RESULTS

  1. Top of page
  2. Abstract
  3. INTRODUCTION
  4. MATERIALS AND METHODS
  5. RESULTS
  6. DISCUSSION
  7. Acknowledgements
  8. LITERATURE CITED
  9. Supporting Information

The gating strategy used to assess levels of ZAP70 expression in lymphocyte subsets is shown in Figure 1. Lymphocytes subsets were gated based on both FSC/SSC and CD45/SSC biparametric histograms (not shown). Specific gatings of nonclonal B lymphocytes, CLL tumor cells, T and NK lymphocytes were performed on the CD5/CD19 biparametric histogram, in order to assess fluorescence levels of each lymphocyte subpopulation after labeling with PE-conjugated ZAP70 mAb alone or in presence of saturating concentrations of unlabeled ZAP70 mAb, so called isoclonic controls (Fig. 1). Isoclonic ratios and T/B ratios were calculated as described (12, 15–19, 29 and see Materials and Methods).

To set-up the decisional threshold for ZAP70 isoclonic ratios, we compared results of ZAP70 labeling with the IGHV mutation status of patients. Figure 2 shows that low ZAP70 isoclonic ratios were associated with CLL cases having a mutated IGHV gene (<98% homology, M-CLL) whereas increased ratios were found for CLL patients with unmutated IGHV genes (≥98% homology, UM-CLL; Mann-Whitney test, P = 0.004). The best threshold for the ZAP70 isoclonic ratios between M-CLL and UM-CLL was 2.6 (χ2 maximization test (13), Supporting Information Fig. 2A), which was used to predict the unmutated and mutated IGHV status with 75% sensitivity and 73.7% specificity. The best threshold value for ZAP70 T/B ratios was 8 (Supporting Information Fig. 2B), which predicted the unmutated and mutated IGHV status with a 66.7% sensitivity and 89.5% specificity.

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Figure 2. Distribution of ZAP70 MFIs (left panel), isoclonic ratios (middle panel), and T/B ratios (right panel) in B-cells from CLL patients with a mutated (M-CLL) or unmutated (UM-CLL) IGHV gene rearrangement and in controls. For each series, mean values and SD are indicated by solid and dashed lines respectively. Nonparametric Mann-Whitney P-values between UM-CLL and controls are given at the top of each panel.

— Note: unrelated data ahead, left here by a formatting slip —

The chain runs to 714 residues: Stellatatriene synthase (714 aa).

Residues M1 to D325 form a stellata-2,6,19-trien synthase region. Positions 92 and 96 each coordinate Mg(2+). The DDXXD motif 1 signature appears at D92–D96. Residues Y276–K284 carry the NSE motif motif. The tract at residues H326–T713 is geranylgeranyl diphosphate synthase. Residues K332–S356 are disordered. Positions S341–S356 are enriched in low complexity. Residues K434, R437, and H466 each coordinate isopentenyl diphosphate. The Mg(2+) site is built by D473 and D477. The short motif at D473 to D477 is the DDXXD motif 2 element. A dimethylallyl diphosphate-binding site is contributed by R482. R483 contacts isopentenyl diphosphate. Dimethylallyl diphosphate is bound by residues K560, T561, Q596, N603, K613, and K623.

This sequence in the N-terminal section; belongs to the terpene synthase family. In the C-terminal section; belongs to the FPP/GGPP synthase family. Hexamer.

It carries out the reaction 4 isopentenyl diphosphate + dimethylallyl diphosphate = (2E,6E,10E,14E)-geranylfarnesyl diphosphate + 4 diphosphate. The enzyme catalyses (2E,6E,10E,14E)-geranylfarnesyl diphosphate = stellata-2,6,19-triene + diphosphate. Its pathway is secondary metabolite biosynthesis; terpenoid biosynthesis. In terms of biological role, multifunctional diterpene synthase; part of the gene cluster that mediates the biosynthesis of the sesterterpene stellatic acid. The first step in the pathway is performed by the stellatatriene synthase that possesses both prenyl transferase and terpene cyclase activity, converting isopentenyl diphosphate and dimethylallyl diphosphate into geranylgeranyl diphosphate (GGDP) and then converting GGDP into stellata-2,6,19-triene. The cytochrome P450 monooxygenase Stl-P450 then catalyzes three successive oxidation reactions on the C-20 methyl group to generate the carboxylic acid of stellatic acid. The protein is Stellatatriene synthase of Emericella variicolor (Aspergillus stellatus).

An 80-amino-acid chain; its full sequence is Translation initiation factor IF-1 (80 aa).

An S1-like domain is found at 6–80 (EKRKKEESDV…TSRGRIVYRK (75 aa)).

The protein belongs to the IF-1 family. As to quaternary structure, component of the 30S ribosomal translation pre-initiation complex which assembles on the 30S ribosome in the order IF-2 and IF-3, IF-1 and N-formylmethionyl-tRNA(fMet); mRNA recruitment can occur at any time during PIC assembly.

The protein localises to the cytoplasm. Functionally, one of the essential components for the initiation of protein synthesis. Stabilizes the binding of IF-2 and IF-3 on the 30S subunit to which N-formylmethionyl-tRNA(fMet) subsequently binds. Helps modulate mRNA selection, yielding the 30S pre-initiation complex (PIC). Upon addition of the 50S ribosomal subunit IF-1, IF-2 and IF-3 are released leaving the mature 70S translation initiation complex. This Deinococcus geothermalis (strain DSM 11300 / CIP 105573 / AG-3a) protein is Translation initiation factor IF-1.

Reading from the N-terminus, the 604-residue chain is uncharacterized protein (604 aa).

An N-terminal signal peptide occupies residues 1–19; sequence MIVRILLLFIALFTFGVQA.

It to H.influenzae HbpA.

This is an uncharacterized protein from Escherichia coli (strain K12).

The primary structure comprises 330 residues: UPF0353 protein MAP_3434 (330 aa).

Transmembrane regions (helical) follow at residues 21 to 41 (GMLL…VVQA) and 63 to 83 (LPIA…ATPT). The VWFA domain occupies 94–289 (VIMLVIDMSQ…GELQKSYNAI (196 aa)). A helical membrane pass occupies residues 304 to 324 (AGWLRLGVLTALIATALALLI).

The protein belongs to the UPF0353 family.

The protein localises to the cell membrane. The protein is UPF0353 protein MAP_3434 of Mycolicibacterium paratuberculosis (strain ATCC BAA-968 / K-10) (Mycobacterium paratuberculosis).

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We next compared both ZAP70 isoclonic and T/B ratios to evaluate their respective relevance. Means of ZAP70 isoclonic ratios were 1.15 ± 0.22 for normal B cells, 2.19 ± 1.23 for mutated CLL and 4.28 ± 2.60 for unmutated CLL (Fig. 2). Means for ZAP70 T/B ratios were 6.81 ± 2.68, 16.03 ± 8.33, and 7.72 ± 3.78, with no significant difference between control B-cells (no ZAP70 expression) and UM-CLL B-cells (increased ZAP70 expression). As stated above, patients were declared ZAP70 negative or positive for a threshold value of 2.6 for ZAP70 isoclonic ratios and 8 for the ZAP70 T/B ratios. ZAP70 expression of CLL patients was concordant according these two methods for 26/31 patients (concordance = 84%, Yates corrected χ2 P-value = 8.10−4, Fig. 3). Five cases were dissimilar. One case (CLL#8) was a M-CLL with a mutated VH3-21 IGHV gene rearrangement but with the common HCDR3 subset (id est HCDR3 amino-acid sequence ARDANA/GMDV) known to be of poor prognosis (30,31), and with an increased ZAP70 isoclonic ratio of 3.48 and a normal ZAP70 T/B ratio at 8.48 (slightly above the threshold, Fig. 3). For the four remaining cases, three (CLL#27, CLL#20, and CLL#29) had high ZAP70 isoclonic ratios (interpreted as ZAP70 positive) and ZAP70 T/B ratios slightly above the threshold (interpreted as ZAP70 negative). For the last case (CLL#16), the difference was due to a low ZAP70 isoclonic ratio (interpreted as ZAP70 negative) and a decreased ZAP70 T/B ratio (interpreted as ZAP70 positive). Altogether, 4/5 divergent cases had increased ZAP70 isoclonic ratios and ZAP70 T/B ratios slightly above the T/B ratio threshold. Flow cytometry of ZAP70 labeling showed that the ZAP70 isoclonic ratio almost perfectly followed ZAP70 MFI values in CLL B-cells for these cases (not shown). These differences were all due to variations in ZAP70 MFI values in T cells. ZAP70 MFI values were decreased for CLL#16 and increased for the 4 other cases. With the exception of CLL#8, for the four remaining patients, ZAP70 isocolonic and T/B ratios were in agreement with the IGHV mutation status for two cases each: one UM-CLL and one M-CLL for ZAP70 isoclonic ratios, and two M-CLLs for ZAP70 T/B ratios. Thus, it cannot be concluded that the isoclonic or the T/B ZAP70 ratio was more relevant for prediction of IGHV mutation status. We looked at other parameters that predict prognosis such as the Binet stage, CD38 expression and cytogenetic abnormalities, and again, it could not be determined whether the ZAP70 isoclonic ratio was better than the ZAP70 T/B ratio.